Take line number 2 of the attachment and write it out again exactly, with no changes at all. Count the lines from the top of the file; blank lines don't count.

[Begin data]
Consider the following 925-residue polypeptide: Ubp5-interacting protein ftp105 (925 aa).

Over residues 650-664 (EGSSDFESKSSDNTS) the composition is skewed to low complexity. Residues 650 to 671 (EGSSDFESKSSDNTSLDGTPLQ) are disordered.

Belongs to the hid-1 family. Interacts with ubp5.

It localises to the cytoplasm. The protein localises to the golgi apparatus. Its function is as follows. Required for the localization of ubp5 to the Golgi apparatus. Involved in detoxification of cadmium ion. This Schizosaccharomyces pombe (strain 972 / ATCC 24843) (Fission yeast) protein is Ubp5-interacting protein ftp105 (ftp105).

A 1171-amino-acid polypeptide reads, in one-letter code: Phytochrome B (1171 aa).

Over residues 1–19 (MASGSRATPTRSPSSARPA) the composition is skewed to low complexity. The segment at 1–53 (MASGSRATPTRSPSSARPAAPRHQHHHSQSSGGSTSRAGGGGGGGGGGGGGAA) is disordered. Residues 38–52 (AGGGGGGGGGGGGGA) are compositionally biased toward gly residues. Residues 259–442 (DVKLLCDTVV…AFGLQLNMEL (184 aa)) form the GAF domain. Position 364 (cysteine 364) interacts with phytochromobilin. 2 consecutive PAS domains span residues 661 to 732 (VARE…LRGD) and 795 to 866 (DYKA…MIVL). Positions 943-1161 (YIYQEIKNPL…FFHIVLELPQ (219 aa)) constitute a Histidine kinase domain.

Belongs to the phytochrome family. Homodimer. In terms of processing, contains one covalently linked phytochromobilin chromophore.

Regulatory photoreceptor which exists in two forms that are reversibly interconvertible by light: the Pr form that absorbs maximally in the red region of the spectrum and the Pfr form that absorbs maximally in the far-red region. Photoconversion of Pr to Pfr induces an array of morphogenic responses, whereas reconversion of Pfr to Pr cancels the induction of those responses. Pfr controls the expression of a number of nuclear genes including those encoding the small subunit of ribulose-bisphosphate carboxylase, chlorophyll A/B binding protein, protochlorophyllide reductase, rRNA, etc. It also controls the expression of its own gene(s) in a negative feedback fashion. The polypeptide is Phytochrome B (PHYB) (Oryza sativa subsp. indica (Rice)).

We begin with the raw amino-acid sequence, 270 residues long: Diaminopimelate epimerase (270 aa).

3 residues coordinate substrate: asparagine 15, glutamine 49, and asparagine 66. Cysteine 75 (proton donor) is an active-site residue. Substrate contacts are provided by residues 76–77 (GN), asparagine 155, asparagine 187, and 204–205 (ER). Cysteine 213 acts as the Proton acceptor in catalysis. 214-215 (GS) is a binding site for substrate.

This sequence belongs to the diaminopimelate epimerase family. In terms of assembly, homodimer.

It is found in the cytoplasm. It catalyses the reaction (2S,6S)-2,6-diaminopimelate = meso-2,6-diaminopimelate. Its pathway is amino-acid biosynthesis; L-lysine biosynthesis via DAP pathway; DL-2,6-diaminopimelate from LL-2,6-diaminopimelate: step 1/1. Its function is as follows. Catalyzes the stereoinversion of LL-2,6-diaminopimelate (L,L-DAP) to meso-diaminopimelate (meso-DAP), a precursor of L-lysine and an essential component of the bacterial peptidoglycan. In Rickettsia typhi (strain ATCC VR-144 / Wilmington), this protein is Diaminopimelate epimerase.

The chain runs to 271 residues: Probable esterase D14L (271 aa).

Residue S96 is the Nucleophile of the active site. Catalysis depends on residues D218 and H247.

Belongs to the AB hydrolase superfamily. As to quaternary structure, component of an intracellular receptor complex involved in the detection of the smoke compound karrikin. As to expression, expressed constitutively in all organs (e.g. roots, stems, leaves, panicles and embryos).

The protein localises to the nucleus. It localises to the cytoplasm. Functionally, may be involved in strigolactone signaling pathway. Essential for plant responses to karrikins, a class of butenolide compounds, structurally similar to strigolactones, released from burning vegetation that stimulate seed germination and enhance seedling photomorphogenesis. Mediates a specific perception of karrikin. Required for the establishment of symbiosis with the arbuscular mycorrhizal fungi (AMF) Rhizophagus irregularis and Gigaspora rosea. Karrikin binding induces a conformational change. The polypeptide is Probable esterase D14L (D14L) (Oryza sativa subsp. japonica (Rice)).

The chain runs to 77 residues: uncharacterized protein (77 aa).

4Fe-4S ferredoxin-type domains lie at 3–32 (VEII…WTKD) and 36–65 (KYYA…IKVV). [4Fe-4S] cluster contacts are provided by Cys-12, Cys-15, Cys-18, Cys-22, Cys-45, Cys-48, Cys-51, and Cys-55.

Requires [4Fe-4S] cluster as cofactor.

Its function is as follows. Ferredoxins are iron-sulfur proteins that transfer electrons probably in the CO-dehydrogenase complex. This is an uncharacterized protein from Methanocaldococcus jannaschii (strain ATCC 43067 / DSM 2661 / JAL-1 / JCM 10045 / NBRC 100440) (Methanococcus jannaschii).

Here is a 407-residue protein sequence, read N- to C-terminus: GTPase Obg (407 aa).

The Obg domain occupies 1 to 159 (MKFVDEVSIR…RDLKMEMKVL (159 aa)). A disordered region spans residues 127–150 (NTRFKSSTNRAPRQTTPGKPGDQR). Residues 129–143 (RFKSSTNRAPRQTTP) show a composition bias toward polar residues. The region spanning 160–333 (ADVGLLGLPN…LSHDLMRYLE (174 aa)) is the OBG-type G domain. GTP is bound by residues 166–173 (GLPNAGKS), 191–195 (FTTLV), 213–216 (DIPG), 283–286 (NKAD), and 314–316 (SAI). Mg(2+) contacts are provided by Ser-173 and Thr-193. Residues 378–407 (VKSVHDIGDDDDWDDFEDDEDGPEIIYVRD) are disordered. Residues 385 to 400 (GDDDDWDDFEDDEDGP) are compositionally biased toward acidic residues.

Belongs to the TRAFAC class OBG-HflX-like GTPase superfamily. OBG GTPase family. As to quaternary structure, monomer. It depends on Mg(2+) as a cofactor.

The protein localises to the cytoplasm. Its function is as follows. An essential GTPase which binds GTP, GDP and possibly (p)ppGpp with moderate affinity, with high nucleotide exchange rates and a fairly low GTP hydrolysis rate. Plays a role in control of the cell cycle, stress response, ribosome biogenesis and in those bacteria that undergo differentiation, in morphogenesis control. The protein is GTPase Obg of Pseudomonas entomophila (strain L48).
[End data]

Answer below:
Over residues 650-664 (EGSSDFESKSSDNTS) the composition is skewed to low complexity. Residues 650 to 671 (EGSSDFESKSSDNTSLDGTPLQ) are disordered.